Drawing Conclusions

He continues with actual critiques of Wilson’s methodology, rather than saying “This hurts my feelings.”  In other words, now we are on to something.

It’s difficult to offer a critique of the history since there’s no clear substantive historical basis to the book. For example, Wilson writes that “it is necessary to get clear on the nature of American slavery, which was not what it’s abolitionist opponents claimed for it” (p. 4). But he doesn’t give us either a sustained critique of abolitionist claims or a sustained argument for a different view.

Well, he can say that. I thought the book offered history.  The world’s leading scholar on Antebellum slavery (Eugene Genovese) thought it offered history.  Who’s to say?

He summarizes Wilson’s thesis (accurately, I think)

Central to the book’s thesis and Wilson’s logic is the notion that “antebellum slavery was the normal kind of sinful situation” rather than “Apocalyptic Evil”

Here is why Wilson is right and Anyabwile is wrong:  the bible does not call slavery an apocalyptic evil, or even sin.  And if Cahill’s analysis of Hellenistic sociology is accurate, as I think it is, then Paul didn’t even call that institution evil, though he would have called the actions sinful.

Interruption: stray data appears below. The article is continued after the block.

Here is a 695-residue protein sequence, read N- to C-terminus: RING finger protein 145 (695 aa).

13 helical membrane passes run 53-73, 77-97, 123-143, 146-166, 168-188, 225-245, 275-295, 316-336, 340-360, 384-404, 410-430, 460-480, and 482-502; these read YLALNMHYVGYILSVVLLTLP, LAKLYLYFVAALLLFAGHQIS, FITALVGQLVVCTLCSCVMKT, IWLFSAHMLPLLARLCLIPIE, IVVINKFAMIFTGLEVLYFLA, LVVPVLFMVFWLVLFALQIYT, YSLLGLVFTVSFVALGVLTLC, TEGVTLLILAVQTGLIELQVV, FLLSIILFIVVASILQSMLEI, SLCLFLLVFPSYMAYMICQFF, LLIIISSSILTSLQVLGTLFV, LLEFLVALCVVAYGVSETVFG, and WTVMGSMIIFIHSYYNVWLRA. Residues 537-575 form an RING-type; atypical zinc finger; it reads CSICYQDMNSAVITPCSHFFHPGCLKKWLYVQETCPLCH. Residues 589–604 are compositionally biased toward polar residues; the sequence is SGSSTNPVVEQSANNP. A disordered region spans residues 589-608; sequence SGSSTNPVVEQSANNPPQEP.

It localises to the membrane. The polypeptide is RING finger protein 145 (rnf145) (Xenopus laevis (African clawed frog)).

And here is the dangerous challenge and warning:

At the same time, we should never allow secularists to come in and correct “mistakes” in our regular history that would also be considered (by our high gloss elites) to have been mistakes in the sacred history as well.

In fact, Wilson drops the hammer:

Why are we back-seat-driving for the Virginia plantation owner, or the Massachusetts farmer, when there is an abortion clinic just three miles from your house? What are we going to do about that, and why? Anything you praise a century and a half ago is praiseworthy now, right? Anything you condemn now should be condemned back then, right? If you would shoot somebody for doing “bad things” then, you should shoot somebody for doing worse now, right?

If slavery is evil and worth killing white Southerners over, and abortion is a greater evil (which all will grant), well…you aren’t stupid.  You can draw the conclusion. If you are not willing to draw it, then maybe you need to rework your historiography.

Wilson writes,

“It was the contention of this booklet that the way in which slavery ended has had ongoing deleterious consequences for modern Christians in our current culture wars, and that slavery was far more benign in practice than it was made to appear in the literature of the abolitionists” (p. 14; emphasis added).

Anyabbwile:  That’s a massive claim.

This is a commonsense claim.  I get really angry at conservatives for quoting Lincoln, comparing abortion to slavery, and then getting mad at Obama for executive orders.  So what that your state voted against sodomite marriages and a federal judge struck it down?  America fought a war that negated the 10th Amendment.  One of the consequences of that war is that a Federal judge has every constitutional right to strike down such a law (even if he will be judged by God for doing so).

.” I don’t begrudge Southerners telling their history and defending themselves at various points along the way.

Yes you do.

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